Probably the largest portion of the trash created in my kitchen comes from food wrappers, most of it from the containers that food is sold in. I recycle what I can, compost food scraps, and do my best to not create additional trash however I can. My kids take their lunches to school in reusable containers, such as insulated containers for hot food and dishwasher safe boxes for their sandwiches. When I was school-age, my sandwiches would be wrapped in parchment paper, which – while recycleable and renewable – creates trash as well.
The reusable solution to replace parchment paper comes from Bee’s Wrap. These sheets of food wrap are made from organic cotton that it coated with bees wax, jojoba oil, and tree resin, making it food safe, reusable, and compostable.
I found these wraps to have a multitude of uses in my kitchen. The sandwich wrapper, with its convenient button and string for closure, is wonderful for taking a sandwich to work, school, or any other trip. The flat wrap sheets can be used anywhere you would use plastic wrap or a plastic bag: to wrap partially used fruits and vegetables (such as a watermelon); to store a loaf of bread; to cover a bowl of salad; to cover your baked goods while transporting them; to cover bread dough while it is rising. The only food item that the wraps are not recommended for is raw meat.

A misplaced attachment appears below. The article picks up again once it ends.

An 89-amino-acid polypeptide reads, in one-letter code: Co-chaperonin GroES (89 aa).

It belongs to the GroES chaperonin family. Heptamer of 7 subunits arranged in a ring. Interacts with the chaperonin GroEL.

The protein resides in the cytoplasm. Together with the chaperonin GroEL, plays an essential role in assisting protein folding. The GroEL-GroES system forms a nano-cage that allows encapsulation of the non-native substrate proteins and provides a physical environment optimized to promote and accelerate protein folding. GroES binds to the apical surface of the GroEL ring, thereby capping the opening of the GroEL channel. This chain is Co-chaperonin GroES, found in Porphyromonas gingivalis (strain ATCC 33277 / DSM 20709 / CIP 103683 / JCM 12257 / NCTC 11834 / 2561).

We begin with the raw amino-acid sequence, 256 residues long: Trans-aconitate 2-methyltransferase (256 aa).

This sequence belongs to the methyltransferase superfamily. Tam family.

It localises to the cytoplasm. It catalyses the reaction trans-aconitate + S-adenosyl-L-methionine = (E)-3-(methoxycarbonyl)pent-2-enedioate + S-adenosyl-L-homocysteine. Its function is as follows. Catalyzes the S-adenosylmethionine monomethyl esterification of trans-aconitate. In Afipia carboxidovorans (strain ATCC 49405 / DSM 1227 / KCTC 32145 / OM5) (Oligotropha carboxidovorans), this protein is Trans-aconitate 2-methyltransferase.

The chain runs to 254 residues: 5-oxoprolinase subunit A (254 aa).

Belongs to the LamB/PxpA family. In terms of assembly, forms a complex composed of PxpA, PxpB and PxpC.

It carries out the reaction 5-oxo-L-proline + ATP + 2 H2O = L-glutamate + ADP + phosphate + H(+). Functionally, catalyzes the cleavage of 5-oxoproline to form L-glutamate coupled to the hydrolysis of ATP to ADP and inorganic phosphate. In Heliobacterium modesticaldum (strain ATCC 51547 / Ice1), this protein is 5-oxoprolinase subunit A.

The wrap comes out of its package stiff and smelling of honey. The warmth of your hands softens the wrap while you use it, then it hardens again and keeps its shape to keep your items stored. As you use, wash, and reuse the wraps (in cold water with gentle soap; avoid hot water and other heat sources) the wrap becomes more pliable and the smell of honey less noticable. With proper care, these wraps will last around a year or longer.
Company: Bee’s Wrap
About Bee’s Wrap (from company website):
Bee’s Wrap was founded in 2012 by Vermonter Sarah Kaeck, a mother of three who has been, by turns, an avid gardener, milker of goats, keeper of chickens, and seamstress. Bee’s Wrap started with a question facing many families and home cooks: How could we eliminate plastics in our kitchen in favor of a healthier, more sustainable way to store our food?
What she discovered is a lost tradition made new again. By infusing organic cotton with beeswax, organic jojoba oil, and tree resin, she created a washable, reusable, and compostable alternative to plastic wrap.
In the early days, we hand-painted wax onto every wrap – for months the comforting scent of beeswax filled Sarah’s home. We’ve since designed a custom machine to coat our organic fabrics with a mix of beeswax, organic jojoba oil, and tree resin.
Today, Bee’s Wrap is handmade by a growing team of women in a Bristol, Vermont, workshop tucked at the edge of a winding river. Since 2012, we’ve created wraps that provide a versatile and durable solution for sustainable food storage.